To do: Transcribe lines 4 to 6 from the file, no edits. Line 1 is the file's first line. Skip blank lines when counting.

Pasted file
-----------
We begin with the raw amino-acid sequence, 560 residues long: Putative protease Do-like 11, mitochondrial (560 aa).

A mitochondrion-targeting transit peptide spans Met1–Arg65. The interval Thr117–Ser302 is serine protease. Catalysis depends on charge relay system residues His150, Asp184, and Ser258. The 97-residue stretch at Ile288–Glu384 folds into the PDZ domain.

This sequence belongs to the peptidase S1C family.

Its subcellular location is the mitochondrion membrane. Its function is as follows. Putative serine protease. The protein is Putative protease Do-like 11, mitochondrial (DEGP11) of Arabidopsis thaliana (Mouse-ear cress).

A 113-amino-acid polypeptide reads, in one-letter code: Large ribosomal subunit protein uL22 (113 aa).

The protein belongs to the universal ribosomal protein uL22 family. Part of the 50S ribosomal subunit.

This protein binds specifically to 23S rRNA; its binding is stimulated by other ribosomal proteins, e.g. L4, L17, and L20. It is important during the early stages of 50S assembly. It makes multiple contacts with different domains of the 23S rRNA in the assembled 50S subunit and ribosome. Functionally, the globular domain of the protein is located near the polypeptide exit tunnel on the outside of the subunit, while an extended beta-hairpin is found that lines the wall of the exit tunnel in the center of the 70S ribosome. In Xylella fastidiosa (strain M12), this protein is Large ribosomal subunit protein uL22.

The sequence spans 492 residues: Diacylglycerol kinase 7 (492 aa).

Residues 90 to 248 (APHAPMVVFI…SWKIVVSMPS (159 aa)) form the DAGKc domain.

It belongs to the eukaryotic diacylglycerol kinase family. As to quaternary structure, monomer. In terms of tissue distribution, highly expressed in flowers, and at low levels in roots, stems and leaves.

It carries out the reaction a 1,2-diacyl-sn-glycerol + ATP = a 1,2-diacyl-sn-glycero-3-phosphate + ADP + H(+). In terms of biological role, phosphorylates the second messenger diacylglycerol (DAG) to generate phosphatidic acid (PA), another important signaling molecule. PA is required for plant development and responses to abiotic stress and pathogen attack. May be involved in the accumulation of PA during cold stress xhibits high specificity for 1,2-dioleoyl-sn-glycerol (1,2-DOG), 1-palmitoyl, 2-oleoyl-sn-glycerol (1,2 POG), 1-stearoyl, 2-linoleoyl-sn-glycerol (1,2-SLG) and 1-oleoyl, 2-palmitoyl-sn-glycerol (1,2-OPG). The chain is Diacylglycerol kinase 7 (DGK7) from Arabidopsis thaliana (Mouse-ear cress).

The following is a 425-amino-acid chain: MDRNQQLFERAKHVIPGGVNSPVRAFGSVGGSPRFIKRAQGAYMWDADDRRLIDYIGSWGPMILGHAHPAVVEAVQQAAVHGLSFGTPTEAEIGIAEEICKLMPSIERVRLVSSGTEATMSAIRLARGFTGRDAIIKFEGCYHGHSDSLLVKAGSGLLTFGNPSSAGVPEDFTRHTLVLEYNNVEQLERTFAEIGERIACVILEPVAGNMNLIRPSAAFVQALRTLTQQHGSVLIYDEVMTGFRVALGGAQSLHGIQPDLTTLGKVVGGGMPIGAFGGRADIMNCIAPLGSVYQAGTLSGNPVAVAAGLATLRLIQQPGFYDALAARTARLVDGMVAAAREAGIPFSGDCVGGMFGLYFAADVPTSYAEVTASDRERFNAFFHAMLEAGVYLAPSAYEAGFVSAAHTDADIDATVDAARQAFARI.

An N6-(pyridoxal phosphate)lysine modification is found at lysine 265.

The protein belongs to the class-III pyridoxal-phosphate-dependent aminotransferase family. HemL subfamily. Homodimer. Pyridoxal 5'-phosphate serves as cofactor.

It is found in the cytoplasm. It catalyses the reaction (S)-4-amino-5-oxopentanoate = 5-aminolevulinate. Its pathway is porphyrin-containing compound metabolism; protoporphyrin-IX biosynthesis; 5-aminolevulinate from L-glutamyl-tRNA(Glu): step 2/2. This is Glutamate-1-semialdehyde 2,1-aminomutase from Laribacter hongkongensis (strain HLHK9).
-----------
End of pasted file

Its subcellular location is the mitochondrion membrane. Its function is as follows. Putative serine protease. The protein is Putative protease Do-like 11, mitochondrial (DEGP11) of Arabidopsis thaliana (Mouse-ear cress).

A 113-amino-acid polypeptide reads, in one-letter code: Large ribosomal subunit protein uL22 (113 aa).

The protein belongs to the universal ribosomal protein uL22 family. Part of the 50S ribosomal subunit.